Although indexing mortgages to IPCA will likely make Brazil's RMBS and covered bonds markets more viable and expand the credit available to purchase homes, we also believe a rapid growth of inflation-linked mortgages could pose risks to Brazil's real estate market, given the high volatility of the country's economic and political environment and mortgage lenders' limited recourse. On the other hand, if the origination of inflation-linked mortgages is combined with lower LTV and debt-to-income ratios, those risks can be mitigated. As such, we believe prudent originators and investors will account for those risks when defining their appetite for Brazilian floating-rate RMBS in their portfolios, and we will monitor the RMBS transactions we rate accordingly.
This report does not constitute a rating action.
|Primary Credit Analyst:||Pedro Breviglieri, Sao Paulo +55 (11) 3039-9725;|
|Secondary Contacts:||Leandro C Albuquerque, Sao Paulo +55 (11) 3039-9729;|
|Marcus Fernandes, Sao Paulo (55) 11-3039-9743;|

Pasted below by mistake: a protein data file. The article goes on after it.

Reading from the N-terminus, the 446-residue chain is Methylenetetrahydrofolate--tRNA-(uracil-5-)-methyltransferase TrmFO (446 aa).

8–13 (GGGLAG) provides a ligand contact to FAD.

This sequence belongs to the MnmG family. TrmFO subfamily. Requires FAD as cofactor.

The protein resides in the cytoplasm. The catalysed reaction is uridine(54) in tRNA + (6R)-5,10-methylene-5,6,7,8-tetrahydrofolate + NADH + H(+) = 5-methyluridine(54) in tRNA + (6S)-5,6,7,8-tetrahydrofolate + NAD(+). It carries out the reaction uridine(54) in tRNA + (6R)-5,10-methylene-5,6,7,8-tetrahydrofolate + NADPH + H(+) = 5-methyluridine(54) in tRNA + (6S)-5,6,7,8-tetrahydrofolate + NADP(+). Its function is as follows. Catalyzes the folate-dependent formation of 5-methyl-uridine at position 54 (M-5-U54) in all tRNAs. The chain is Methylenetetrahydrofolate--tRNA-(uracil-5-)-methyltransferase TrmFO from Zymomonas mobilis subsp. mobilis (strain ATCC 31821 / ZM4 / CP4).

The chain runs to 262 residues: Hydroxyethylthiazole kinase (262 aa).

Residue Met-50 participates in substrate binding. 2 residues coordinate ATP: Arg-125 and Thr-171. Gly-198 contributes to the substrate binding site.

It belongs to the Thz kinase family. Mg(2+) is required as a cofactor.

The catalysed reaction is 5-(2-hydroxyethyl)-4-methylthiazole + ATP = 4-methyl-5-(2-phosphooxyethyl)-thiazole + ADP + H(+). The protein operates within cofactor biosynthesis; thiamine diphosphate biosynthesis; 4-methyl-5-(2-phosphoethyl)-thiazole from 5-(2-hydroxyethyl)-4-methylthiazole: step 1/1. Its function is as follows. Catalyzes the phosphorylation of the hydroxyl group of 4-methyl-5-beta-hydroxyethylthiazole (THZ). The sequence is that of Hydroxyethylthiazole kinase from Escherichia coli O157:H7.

No content (including ratings, credit-related analyses and data, valuations, model, software or other application or output therefrom) or any part thereof (Content) may be modified, reverse engineered, reproduced or distributed in any form by any means, or stored in a database or retrieval system, without the prior written permission of Standard & Poor’s Financial Services LLC or its affiliates (collectively, S&P). The Content shall not be used for any unlawful or unauthorized purposes. S&P and any third-party providers, as well as their directors, officers, shareholders, employees or agents (collectively S&P Parties) do not guarantee the accuracy, completeness, timeliness or availability of the Content. S&P Parties are not responsible for any errors or omissions (negligent or otherwise), regardless of the cause, for the results obtained from the use of the Content, or for the security or maintenance of any data input by the user. The Content is provided on an “as is” basis. S&P PARTIES DISCLAIM ANY AND ALL EXPRESS OR IMPLIED WARRANTIES, INCLUDING, BUT NOT LIMITED TO, ANY WARRANTIES OF MERCHANTABILITY OR FITNESS FOR A PARTICULAR PURPOSE OR USE, FREEDOM FROM BUGS, SOFTWARE ERRORS OR DEFECTS, THAT THE CONTENT’S FUNCTIONING WILL BE UNINTERRUPTED OR THAT THE CONTENT WILL OPERATE WITH ANY SOFTWARE OR HARDWARE CONFIGURATION. In no event shall S&P Parties be liable to any party for any direct, indirect, incidental, exemplary, compensatory, punitive, special or consequential damages, costs, expenses, legal fees, or losses (including, without limitation, lost income or lost profits and opportunity costs or losses caused by negligence) in connection with any use of the Content even if advised of the possibility of such damages.